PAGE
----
An Arizona college student is drowning in debt. Not because of student loans, but because of a $16,000 water bill.
The NAU student and his roommates were shocked when they received the bill. The utility company claims they used more than a million gallons of water.
The city of Flagstaff has never seen anything like it -- about a million gallons of city water used at one home billed to one man. It's the amount of water about 200 homes would typically use. This man says he shouldn't have to pay for any of it.
Robert Peer is getting ready to graduate from college. But it's not his final exams that have him worried.
"I'm still a little jittery from the shock," says Robert Peer.
Shock from a water bill, totaling $16,000, all in his name. The bill could drown him in debt all before he even graduates.
"Just having the bill just hang over my head, I don't know what going to happen with it," he says.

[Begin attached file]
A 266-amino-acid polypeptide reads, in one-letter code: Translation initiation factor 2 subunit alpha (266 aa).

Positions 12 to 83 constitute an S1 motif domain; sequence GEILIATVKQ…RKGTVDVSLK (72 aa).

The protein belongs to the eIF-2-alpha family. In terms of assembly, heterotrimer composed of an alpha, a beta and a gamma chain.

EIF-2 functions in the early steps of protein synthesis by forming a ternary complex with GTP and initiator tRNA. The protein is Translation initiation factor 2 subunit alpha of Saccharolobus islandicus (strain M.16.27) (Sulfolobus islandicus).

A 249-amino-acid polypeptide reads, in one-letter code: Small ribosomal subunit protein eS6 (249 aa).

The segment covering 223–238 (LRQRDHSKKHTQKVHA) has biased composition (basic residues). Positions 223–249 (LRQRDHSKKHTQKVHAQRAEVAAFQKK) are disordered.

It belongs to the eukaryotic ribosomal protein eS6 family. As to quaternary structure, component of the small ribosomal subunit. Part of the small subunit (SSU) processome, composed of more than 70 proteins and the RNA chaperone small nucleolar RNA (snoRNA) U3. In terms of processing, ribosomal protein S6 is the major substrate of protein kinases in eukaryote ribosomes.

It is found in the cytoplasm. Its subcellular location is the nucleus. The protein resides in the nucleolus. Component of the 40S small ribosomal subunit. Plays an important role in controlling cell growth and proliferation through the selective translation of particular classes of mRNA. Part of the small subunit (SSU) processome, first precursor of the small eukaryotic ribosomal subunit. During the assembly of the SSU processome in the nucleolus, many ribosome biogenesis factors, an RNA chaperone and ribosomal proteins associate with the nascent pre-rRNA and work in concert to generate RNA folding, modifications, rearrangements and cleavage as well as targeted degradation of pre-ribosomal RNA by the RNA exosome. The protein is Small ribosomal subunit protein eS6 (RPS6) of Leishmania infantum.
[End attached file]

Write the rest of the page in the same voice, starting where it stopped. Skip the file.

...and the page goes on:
Peer says he and his three roommates use about 6,000 gallons of water a month in this house they rent, a bill of about $80.
But according to the city of Flagstaff, the home's meter recorded 1.4 million gallons of water.
"It's equivalent to 30,000 gallons of water a day to filling a swimming pool each day, getting rid of it and filling it again for a month," says Kimberly Ott, city spokesperson.
When Peer got the bill, he said water pressure seemed normal. No leaky faucets. He said nothing seemed wrong with the pipes.
"I honestly didn't see it coming, there's no water damage out front. We didn't hear anything. There was no sign."
Peer called the property owner -- and a plumber came and discovered a broken pipe underneath the house and fixed it.
But he's still on the hook for $16,000. He's telling the city he can't pay and hoping they clear his name.
"The bottom line is we want to find a solution so no one is bearing the brunt of this huge bill and huge water loss."
City officials say they are trying to work something out with the property owner and home insurance company.
Now Peer is trying to keep his head above water and focus on his final days of school.
Amazingly, you can't see any signs of water leaks or damage at the home. City officials say the water went deep underground and they say there were no signs of a problem until they processed the bill.